I’m sure this is a message that precisely zero American children have heard, and thus so, so desperately needed. Be true to yourself, kids. Even if you have to secretly disobey your parents, who just never understand you. You will be vindicated in the end. There are no other kids’ books and movies with that basic plot, right? (J/k, that basically describes two-thirds of Disney movies.)
Even though feminism is going out of style thanks to transgenderism, there remain in the Scholastic catalog several peons to this celebratory and politics-neutral approach to life. That includes the “What Would She Do? Gift Set,” where girls can meet “25 rebel women who changed history by daring to challenge inequality, gender stereotyping, body shaming, and bullying!”
Wow, ladies, set your sights high, why don’t you. This kind of activism is absolutely of comparable social worth to dedicating your life to curing cancer, finding out how to feed masses of the world’s hungry, mothering a happy family, or serving India’s lepers. You go, girls!
This kind of stuff is not fringe in children’s book publishing. Scholastic, according to its website, is “The world’s largest publisher and distributor of children’s books with $1.6 billion in annual revenue” and the “#1 website for U.S. elementary school teachers.” There have been myriad stories of late about how politicized young adult publishing has become, but that kind of thing is by now firmly established in children’s publishing, too.
As Emily Heddleson, Scholastic’s associate director of educational marketing, told Bustle earlier this month in a feature on Scholastic’s We Need Diverse Books partner, “With the hunger for more diverse content across all areas of the market, we’ve been able to support and share new voices and stories in a way that hasn’t been possible before.”
Author Ibi Zoboi was extremely candid with Bustle about the aims of this project: “We need diverse scholars and educators who will subvert the canon, the form, and many of our hierarchical systems of selecting and lauding books.” “Subverting the canon” is literary critical theory-speak for “making sure nobody reads Shakespeare ever again, unless we decide he was really a closeted gay woman.”
The end goal of all of this is also extremely clear: fomenting the rise of identity politics among increasingly younger children, to saturate everyone’s families, schools, and public squares with far-left and hugely divisive politics.
“We Need Diverse Books has forced the children’s publishing industry to face its uncomfortable reality: that our books are predominantly white, straight, and cisgender and cater to a white, straight, cisgender readership…They’ve made some strides in children’s books and what I hope for the future is that they’ll be able to bring their influence over to the adult arena of publishing as well,” said Thao Le, a children’s and young adult book agent also featured in the Bustle compendium.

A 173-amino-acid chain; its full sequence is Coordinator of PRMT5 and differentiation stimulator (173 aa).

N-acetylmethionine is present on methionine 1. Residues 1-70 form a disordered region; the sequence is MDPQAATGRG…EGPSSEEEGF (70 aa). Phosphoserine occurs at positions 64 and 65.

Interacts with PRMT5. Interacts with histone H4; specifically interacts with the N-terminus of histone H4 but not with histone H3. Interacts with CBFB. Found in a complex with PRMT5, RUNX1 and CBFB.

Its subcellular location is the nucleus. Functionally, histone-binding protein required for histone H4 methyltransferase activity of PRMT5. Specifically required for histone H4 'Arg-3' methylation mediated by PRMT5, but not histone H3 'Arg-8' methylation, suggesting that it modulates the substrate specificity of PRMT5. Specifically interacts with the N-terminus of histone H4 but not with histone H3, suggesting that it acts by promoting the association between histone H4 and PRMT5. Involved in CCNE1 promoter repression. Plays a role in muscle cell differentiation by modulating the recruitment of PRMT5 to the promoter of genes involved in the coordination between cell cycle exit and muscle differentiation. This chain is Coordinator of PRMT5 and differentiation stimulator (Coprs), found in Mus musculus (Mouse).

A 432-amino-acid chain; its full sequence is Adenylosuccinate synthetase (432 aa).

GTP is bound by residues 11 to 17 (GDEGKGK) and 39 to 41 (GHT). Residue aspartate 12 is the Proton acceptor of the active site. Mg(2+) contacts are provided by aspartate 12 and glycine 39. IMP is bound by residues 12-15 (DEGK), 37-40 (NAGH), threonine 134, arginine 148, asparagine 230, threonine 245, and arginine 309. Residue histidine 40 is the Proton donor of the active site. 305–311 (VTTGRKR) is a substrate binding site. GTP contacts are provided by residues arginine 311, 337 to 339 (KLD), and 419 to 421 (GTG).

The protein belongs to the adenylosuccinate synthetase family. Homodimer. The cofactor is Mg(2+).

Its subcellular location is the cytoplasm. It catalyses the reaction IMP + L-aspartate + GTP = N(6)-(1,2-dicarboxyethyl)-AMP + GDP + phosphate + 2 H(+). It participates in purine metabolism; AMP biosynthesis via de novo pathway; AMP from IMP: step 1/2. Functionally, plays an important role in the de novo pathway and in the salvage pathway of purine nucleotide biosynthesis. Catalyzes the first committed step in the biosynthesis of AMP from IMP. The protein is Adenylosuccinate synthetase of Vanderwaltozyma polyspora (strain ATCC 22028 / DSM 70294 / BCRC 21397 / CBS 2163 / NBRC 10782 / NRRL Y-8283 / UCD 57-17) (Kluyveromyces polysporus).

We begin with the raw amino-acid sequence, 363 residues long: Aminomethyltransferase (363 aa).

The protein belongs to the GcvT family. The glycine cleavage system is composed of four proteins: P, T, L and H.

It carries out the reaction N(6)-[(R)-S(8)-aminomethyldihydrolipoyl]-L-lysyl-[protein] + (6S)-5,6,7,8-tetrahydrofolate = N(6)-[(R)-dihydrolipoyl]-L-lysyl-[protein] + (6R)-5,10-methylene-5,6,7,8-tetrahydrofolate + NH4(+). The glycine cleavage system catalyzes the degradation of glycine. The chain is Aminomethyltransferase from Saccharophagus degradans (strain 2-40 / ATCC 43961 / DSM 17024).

While many who support this project claim they just want to see more “people who look like them” in publishing, that’s a fig leaf for something far stronger. We Need Diverse Books was started, according to its website, by a bunch of online Twitter activists after a 2014 BookCon event dared to allow three white men on a single panel. Tell me, what’s antiracist, open, and inclusive about demanding people lose an opportunity to share ideas with others solely based on their race and sex? Or are these activists, like so many others in the world today, creating an entire movement out of projecting their racism and sexism onto people they mindlessly hate over things those people can’t change?
Well, nobody seems to care about that. The world’s biggest publisher and distributor of children’s books, like the rest of big corporate, clearly thinks it’s time to cash in on the identity politics trend. They don’t care about ideas, or about the children; they’re in this for the money.
That’s clear from a look at their offerings even if you strip out the politicized stuff — it’s a huge pile of trash. Cheap ideas, cheap writing, cheap characters, and cheap books. It’s a tragedy this company sells so many garbage books to so many schools and teachers who obviously can’t tell the difference between Geronimo Stilton and genuine children’s literature.